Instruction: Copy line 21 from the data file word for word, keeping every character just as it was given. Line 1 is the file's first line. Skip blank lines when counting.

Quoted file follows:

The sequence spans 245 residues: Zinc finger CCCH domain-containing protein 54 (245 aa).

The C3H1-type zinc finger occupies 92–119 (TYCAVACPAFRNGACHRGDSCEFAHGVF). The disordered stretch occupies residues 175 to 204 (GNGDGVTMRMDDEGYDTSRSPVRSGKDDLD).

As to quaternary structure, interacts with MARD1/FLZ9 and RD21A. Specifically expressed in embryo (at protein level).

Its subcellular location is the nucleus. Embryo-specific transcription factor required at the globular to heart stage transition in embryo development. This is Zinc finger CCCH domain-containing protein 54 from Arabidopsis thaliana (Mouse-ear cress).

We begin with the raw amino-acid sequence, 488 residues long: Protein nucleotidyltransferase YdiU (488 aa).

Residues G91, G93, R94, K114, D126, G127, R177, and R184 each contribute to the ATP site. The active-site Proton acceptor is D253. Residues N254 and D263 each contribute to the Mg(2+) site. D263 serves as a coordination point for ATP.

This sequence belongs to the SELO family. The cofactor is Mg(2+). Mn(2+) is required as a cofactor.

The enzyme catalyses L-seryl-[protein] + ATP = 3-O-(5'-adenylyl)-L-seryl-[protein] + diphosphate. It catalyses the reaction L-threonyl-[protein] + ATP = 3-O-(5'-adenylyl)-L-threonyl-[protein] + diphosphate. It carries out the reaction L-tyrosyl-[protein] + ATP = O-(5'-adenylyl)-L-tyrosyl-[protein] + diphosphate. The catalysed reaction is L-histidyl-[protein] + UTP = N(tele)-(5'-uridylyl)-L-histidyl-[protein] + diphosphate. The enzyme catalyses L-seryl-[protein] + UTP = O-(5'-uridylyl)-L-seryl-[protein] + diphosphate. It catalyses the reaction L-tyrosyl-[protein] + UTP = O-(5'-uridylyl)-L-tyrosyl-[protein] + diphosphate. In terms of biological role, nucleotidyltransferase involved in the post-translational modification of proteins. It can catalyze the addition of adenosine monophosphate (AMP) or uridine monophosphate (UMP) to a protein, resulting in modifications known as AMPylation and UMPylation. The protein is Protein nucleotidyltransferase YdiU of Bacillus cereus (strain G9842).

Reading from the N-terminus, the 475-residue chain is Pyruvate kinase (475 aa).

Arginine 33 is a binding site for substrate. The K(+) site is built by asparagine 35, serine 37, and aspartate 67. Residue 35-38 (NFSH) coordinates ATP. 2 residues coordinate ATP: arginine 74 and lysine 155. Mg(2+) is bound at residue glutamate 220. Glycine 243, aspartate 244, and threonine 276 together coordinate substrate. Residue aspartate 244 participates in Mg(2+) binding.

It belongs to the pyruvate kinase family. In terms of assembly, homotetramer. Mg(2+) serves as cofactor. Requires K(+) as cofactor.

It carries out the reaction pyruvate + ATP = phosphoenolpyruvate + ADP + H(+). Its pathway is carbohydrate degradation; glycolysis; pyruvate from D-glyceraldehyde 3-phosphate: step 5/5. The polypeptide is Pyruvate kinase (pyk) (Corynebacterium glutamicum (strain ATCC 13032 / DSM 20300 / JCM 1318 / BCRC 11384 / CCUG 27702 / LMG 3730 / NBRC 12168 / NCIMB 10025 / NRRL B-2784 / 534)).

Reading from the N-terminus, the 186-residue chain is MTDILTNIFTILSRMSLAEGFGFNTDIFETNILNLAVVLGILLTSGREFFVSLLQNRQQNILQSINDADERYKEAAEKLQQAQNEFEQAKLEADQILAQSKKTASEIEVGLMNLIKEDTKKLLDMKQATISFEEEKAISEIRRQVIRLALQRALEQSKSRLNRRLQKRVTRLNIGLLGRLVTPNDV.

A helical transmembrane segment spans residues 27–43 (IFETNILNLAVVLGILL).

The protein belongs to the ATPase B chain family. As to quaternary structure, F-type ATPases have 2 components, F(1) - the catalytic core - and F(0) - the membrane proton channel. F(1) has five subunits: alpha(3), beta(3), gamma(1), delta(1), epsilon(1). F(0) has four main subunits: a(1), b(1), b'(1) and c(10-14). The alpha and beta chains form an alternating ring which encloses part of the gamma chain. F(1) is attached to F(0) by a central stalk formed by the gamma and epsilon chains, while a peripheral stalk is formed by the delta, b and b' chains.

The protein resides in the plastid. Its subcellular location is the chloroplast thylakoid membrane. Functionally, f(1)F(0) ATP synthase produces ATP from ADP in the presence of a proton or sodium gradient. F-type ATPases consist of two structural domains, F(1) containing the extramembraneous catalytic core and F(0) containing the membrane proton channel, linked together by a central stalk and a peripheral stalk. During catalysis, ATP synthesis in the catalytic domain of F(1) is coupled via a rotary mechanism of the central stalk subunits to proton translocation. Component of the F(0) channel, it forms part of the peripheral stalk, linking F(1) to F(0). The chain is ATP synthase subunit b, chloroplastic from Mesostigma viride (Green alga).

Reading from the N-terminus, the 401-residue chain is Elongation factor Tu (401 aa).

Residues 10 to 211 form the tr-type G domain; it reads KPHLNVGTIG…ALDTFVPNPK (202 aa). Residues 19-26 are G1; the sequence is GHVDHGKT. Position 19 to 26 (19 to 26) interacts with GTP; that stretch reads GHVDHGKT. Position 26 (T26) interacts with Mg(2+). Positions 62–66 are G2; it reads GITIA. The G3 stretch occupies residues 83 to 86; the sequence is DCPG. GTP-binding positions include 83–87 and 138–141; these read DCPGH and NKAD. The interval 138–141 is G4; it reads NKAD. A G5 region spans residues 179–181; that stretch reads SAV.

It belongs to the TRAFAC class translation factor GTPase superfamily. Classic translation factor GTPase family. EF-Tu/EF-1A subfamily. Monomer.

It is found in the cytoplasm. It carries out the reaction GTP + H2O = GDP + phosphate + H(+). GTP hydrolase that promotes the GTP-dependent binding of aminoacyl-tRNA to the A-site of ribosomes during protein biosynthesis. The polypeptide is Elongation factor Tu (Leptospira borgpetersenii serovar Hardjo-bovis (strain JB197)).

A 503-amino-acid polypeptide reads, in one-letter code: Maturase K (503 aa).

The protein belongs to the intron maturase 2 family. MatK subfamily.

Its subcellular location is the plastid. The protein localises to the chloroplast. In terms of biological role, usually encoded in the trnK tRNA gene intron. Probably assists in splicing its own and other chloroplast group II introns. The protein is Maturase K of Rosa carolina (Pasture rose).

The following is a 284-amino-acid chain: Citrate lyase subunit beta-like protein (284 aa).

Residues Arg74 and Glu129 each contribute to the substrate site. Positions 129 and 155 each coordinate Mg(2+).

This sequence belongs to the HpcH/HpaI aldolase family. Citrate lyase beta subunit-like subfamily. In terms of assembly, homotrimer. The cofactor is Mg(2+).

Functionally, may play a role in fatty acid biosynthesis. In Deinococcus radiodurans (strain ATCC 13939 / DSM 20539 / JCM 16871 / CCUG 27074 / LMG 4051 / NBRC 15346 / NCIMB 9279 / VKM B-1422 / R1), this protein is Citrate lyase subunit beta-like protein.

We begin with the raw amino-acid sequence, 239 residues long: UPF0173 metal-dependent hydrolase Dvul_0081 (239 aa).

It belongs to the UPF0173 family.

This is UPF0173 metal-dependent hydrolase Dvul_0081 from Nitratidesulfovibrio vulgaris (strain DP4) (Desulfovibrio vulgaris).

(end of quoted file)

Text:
A 503-amino-acid polypeptide reads, in one-letter code: Maturase K (503 aa).